- I wouldn't suggest a 'delayed' 'celebrating' birthday from today to tomorrow, as they will not be in place to celebrate anything (& may, esp DS, be in a very angry place anyway). Would suggest that you 'frame' it differently at some subsequent point, IE "don't think of my birthday next year as sad; it's still my birthday but will also be the day we look back at Mum and remember her as she would want you to". Can combine that thought/framing with help from Winstons Wishes who should be able to help them not just now, but with summer camp weeks solely for people (think sometimes people 'forget' DCs are people too IYKWIM?) in their position - and those WILL be the ONLY other people they can relate to. Is combo of fun stuff; talking about lost parent stuff; remembering that parent (by Memory Box, communal balloon's up to sky; letter written 'to' that lost parent).

Also be aware that they may not want to talk to you about how feeling (for variety of reasons) so PLEASE don't take that personally but DO have a standby list of people you know and trust, and who they know and care for and trust. VITALLY, they will (ESP 11year old) - even if not expressing it - be scared may lose you now that mortality has walloped them in face. Without being uber overt about it, try to weave into conversations that they don't need to be - IE in explaining how desperately sad and unusual it is that their Mummy has died so young; by booking a holiday for ages away (IE stuff that simply per se tells them YOU WILL be around, but without shoving blunt conversations about that in when they may not be up to dealing with it, but simultaneously WILL need to be reassured that you are not 'going to go too".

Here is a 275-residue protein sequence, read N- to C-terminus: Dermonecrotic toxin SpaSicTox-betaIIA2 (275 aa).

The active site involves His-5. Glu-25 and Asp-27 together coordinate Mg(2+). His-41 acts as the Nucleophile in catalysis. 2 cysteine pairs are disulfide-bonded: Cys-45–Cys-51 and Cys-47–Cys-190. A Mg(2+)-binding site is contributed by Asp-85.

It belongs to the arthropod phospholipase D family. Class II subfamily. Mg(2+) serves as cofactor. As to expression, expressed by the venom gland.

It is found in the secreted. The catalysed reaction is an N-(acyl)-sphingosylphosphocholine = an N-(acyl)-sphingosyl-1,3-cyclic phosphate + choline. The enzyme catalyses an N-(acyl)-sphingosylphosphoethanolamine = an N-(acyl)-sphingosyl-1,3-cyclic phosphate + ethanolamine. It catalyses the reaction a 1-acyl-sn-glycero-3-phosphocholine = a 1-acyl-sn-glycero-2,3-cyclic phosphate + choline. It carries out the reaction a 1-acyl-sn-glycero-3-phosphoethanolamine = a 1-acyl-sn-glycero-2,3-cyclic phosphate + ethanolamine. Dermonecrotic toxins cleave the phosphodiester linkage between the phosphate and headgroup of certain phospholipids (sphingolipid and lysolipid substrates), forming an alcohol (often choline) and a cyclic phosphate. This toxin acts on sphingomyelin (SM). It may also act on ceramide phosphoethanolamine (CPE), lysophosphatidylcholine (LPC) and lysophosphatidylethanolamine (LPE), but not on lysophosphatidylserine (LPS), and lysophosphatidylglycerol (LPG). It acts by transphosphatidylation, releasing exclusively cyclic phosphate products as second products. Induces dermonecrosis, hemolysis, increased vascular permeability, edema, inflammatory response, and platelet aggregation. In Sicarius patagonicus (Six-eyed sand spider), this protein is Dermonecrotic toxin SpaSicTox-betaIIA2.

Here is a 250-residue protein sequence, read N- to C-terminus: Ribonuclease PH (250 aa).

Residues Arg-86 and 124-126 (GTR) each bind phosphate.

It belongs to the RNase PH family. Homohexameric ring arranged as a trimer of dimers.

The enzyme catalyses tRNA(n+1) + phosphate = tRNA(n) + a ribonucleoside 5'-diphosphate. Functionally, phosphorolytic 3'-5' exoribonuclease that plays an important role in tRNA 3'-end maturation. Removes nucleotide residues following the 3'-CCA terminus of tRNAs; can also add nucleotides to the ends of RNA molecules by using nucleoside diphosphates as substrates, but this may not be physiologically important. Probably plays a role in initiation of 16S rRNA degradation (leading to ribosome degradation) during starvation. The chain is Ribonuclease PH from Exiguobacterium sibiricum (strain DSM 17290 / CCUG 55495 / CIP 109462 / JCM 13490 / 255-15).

Just realised how long this is. Apols, but having both just lost MY Mum (though obviously older than them so very different) AND having to deal with DC's grief (albeit for a grandmother rather than their Mother), am very acutely aware of all/both sets of feelings and issues.